Essaying with Shields

I think there is something fundamentally essayistic happening in the writing of David Shields. Perhaps this is self-explanatory and redundant given that he is writing essays. Nevertheless, the fact that the entirety of his book is a long experiment, an artistic and philosophical exercise, there is something fundamentally essayistic happening. What I mean to say is, he isn’t just writing an essay and the pieces within the book are not simply essays in and of themselves.

If the point of an essay is to attempt or to (verb) essay, then David Shield’s writing might as well be the Montaigne and the Emerson of our time. His philosophical argument is essentially that nonfiction writing should break with the conventions set out for it in the past centuries. There are most specific ways of looking at this—one can view it through the lens of property laws, originality and the use of quotations, and many more. But it really boils down to discarding with old conventions. How is this more or less radical than what Montaigne did in coining the essay? Or what Emerson did in suggesting that to be great is to be misunderstood?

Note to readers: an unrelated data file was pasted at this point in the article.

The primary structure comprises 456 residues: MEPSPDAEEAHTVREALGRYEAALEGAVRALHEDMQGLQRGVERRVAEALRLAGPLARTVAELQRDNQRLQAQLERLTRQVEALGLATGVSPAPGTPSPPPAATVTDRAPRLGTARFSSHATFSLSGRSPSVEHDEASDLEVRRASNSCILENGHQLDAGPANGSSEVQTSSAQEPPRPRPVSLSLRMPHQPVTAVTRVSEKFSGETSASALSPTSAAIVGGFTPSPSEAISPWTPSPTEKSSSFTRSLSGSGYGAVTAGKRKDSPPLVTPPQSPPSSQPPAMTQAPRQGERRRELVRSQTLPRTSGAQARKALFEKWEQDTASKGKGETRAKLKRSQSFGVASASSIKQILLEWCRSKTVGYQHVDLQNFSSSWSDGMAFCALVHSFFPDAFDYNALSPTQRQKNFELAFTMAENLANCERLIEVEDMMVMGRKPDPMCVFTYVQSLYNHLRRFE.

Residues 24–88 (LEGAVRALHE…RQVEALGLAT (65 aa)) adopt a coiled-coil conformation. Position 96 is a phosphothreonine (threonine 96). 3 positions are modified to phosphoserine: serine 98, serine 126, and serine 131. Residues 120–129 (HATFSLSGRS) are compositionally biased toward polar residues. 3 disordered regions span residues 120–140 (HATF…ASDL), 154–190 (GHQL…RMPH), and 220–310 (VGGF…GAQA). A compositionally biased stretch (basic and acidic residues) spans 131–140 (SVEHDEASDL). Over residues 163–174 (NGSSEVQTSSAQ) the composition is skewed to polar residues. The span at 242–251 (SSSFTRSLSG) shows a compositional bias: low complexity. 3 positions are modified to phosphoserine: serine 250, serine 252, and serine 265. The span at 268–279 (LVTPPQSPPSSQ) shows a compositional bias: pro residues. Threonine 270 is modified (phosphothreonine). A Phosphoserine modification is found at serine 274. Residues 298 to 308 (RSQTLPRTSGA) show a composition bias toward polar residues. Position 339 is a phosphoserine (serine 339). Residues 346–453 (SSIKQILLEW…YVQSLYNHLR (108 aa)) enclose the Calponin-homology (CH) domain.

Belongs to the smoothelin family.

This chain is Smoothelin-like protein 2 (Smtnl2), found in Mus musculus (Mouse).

“Who is it that can tell me who I am?”, King Lear asks in the eponymous play, written by Shakespeare. “Who is it than can tell me who I am?”, Shields asks in his book, his essaying essay. The question is fundamental to humankind. Not a one of us exists who has probably not wondered this question. And while we might all try to propose an answer, I doubt there’s a one of us that can really answer the question satisfactorily.

Originality is a funny thing that way. We all want to claim it and yet none of truly can. I think that this is a fundamental idea behind the essay, and one that Emerson in particular understood well. As much as we are essaying and hoping for answers, its for our own gratification alone. We’re not going to answer even the basest of questions for those that come after us. We all have to answer these questions however we may, and Shields is proposing one such way. It is up for us to decide how far we’re willing to follow him.


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